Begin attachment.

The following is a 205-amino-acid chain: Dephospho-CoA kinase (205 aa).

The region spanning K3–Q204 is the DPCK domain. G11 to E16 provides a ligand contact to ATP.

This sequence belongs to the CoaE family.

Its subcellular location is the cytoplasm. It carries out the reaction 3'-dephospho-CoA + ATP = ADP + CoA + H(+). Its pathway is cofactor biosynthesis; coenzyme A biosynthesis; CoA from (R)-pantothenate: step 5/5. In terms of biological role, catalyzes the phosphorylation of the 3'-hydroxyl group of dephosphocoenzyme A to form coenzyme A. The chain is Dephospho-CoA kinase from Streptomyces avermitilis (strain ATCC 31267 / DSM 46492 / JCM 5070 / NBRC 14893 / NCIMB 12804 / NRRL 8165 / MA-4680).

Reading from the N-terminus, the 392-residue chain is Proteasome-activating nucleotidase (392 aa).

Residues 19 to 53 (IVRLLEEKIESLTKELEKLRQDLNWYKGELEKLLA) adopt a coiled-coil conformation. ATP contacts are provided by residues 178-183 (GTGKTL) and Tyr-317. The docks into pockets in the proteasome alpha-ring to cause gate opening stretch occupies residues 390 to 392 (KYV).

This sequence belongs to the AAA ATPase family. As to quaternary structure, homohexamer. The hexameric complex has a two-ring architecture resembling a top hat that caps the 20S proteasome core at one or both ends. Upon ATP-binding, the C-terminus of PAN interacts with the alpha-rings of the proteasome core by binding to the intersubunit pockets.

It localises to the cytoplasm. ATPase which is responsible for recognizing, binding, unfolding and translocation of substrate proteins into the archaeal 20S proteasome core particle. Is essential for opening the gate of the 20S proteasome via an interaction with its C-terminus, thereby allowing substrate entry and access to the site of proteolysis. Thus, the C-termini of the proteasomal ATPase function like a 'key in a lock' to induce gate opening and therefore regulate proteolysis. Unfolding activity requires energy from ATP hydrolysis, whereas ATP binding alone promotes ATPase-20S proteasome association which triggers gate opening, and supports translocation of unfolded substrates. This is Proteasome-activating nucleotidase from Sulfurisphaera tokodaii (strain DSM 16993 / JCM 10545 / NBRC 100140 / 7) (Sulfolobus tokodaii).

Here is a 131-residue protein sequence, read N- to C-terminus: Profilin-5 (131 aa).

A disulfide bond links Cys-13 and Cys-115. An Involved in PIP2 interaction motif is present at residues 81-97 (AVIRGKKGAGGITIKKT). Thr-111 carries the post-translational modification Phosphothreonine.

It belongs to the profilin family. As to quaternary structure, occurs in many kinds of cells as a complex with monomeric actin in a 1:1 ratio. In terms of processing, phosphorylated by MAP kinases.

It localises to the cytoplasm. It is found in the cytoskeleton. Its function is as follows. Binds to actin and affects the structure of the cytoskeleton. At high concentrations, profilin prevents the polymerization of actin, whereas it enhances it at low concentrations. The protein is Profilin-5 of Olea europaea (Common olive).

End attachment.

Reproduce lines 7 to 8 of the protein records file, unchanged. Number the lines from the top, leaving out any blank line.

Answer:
This sequence belongs to the AAA ATPase family. As to quaternary structure, homohexamer. The hexameric complex has a two-ring architecture resembling a top hat that caps the 20S proteasome core at one or both ends. Upon ATP-binding, the C-terminus of PAN interacts with the alpha-rings of the proteasome core by binding to the intersubunit pockets.

It localises to the cytoplasm. ATPase which is responsible for recognizing, binding, unfolding and translocation of substrate proteins into the archaeal 20S proteasome core particle. Is essential for opening the gate of the 20S proteasome via an interaction with its C-terminus, thereby allowing substrate entry and access to the site of proteolysis. Thus, the C-termini of the proteasomal ATPase function like a 'key in a lock' to induce gate opening and therefore regulate proteolysis. Unfolding activity requires energy from ATP hydrolysis, whereas ATP binding alone promotes ATPase-20S proteasome association which triggers gate opening, and supports translocation of unfolded substrates. This is Proteasome-activating nucleotidase from Sulfurisphaera tokodaii (strain DSM 16993 / JCM 10545 / NBRC 100140 / 7) (Sulfolobus tokodaii).